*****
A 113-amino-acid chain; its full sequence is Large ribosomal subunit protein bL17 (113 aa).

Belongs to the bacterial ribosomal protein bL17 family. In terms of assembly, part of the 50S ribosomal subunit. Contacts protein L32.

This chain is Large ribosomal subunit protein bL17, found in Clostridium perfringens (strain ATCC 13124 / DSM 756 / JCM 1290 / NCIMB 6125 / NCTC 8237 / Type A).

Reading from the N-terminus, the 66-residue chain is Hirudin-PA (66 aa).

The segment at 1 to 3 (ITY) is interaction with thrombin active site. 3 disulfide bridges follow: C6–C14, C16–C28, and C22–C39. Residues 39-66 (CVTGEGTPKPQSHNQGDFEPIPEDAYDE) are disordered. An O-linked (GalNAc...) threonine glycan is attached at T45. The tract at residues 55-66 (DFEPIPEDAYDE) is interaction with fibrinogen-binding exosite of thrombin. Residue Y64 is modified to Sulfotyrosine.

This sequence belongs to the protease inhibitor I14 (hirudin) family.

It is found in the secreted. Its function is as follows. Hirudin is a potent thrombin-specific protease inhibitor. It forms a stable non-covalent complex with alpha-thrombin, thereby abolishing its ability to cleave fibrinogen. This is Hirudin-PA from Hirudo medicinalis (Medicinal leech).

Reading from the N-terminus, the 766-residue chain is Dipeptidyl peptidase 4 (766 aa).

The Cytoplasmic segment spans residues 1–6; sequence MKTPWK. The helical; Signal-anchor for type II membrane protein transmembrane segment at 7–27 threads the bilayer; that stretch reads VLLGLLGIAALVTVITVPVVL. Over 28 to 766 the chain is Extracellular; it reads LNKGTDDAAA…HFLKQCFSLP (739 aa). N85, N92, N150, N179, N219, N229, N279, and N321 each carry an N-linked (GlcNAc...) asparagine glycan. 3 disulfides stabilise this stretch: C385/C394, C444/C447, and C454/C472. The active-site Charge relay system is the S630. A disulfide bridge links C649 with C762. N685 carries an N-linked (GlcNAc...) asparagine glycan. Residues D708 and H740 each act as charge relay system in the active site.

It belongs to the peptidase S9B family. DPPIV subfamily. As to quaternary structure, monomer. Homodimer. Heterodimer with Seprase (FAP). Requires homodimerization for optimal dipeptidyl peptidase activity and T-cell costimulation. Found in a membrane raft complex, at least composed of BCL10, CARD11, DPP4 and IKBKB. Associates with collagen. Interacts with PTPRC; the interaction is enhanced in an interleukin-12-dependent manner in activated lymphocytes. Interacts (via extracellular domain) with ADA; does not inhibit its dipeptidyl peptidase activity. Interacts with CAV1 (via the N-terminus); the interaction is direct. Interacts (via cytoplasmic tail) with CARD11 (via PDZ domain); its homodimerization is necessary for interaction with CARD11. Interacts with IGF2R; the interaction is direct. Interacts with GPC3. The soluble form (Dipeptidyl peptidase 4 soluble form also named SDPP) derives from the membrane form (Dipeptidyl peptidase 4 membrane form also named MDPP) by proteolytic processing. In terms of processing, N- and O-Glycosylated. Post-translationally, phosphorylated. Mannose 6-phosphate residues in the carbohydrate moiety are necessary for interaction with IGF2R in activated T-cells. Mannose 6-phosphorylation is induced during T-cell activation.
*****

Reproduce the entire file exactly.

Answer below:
A 113-amino-acid chain; its full sequence is Large ribosomal subunit protein bL17 (113 aa).

Belongs to the bacterial ribosomal protein bL17 family. In terms of assembly, part of the 50S ribosomal subunit. Contacts protein L32.

This chain is Large ribosomal subunit protein bL17, found in Clostridium perfringens (strain ATCC 13124 / DSM 756 / JCM 1290 / NCIMB 6125 / NCTC 8237 / Type A).

Reading from the N-terminus, the 66-residue chain is Hirudin-PA (66 aa).

The segment at 1 to 3 (ITY) is interaction with thrombin active site. 3 disulfide bridges follow: C6–C14, C16–C28, and C22–C39. Residues 39-66 (CVTGEGTPKPQSHNQGDFEPIPEDAYDE) are disordered. An O-linked (GalNAc...) threonine glycan is attached at T45. The tract at residues 55-66 (DFEPIPEDAYDE) is interaction with fibrinogen-binding exosite of thrombin. Residue Y64 is modified to Sulfotyrosine.

This sequence belongs to the protease inhibitor I14 (hirudin) family.

It is found in the secreted. Its function is as follows. Hirudin is a potent thrombin-specific protease inhibitor. It forms a stable non-covalent complex with alpha-thrombin, thereby abolishing its ability to cleave fibrinogen. This is Hirudin-PA from Hirudo medicinalis (Medicinal leech).

Reading from the N-terminus, the 766-residue chain is Dipeptidyl peptidase 4 (766 aa).

The Cytoplasmic segment spans residues 1–6; sequence MKTPWK. The helical; Signal-anchor for type II membrane protein transmembrane segment at 7–27 threads the bilayer; that stretch reads VLLGLLGIAALVTVITVPVVL. Over 28 to 766 the chain is Extracellular; it reads LNKGTDDAAA…HFLKQCFSLP (739 aa). N85, N92, N150, N179, N219, N229, N279, and N321 each carry an N-linked (GlcNAc...) asparagine glycan. 3 disulfides stabilise this stretch: C385/C394, C444/C447, and C454/C472. The active-site Charge relay system is the S630. A disulfide bridge links C649 with C762. N685 carries an N-linked (GlcNAc...) asparagine glycan. Residues D708 and H740 each act as charge relay system in the active site.

It belongs to the peptidase S9B family. DPPIV subfamily. As to quaternary structure, monomer. Homodimer. Heterodimer with Seprase (FAP). Requires homodimerization for optimal dipeptidyl peptidase activity and T-cell costimulation. Found in a membrane raft complex, at least composed of BCL10, CARD11, DPP4 and IKBKB. Associates with collagen. Interacts with PTPRC; the interaction is enhanced in an interleukin-12-dependent manner in activated lymphocytes. Interacts (via extracellular domain) with ADA; does not inhibit its dipeptidyl peptidase activity. Interacts with CAV1 (via the N-terminus); the interaction is direct. Interacts (via cytoplasmic tail) with CARD11 (via PDZ domain); its homodimerization is necessary for interaction with CARD11. Interacts with IGF2R; the interaction is direct. Interacts with GPC3. The soluble form (Dipeptidyl peptidase 4 soluble form also named SDPP) derives from the membrane form (Dipeptidyl peptidase 4 membrane form also named MDPP) by proteolytic processing. In terms of processing, N- and O-Glycosylated. Post-translationally, phosphorylated. Mannose 6-phosphate residues in the carbohydrate moiety are necessary for interaction with IGF2R in activated T-cells. Mannose 6-phosphorylation is induced during T-cell activation.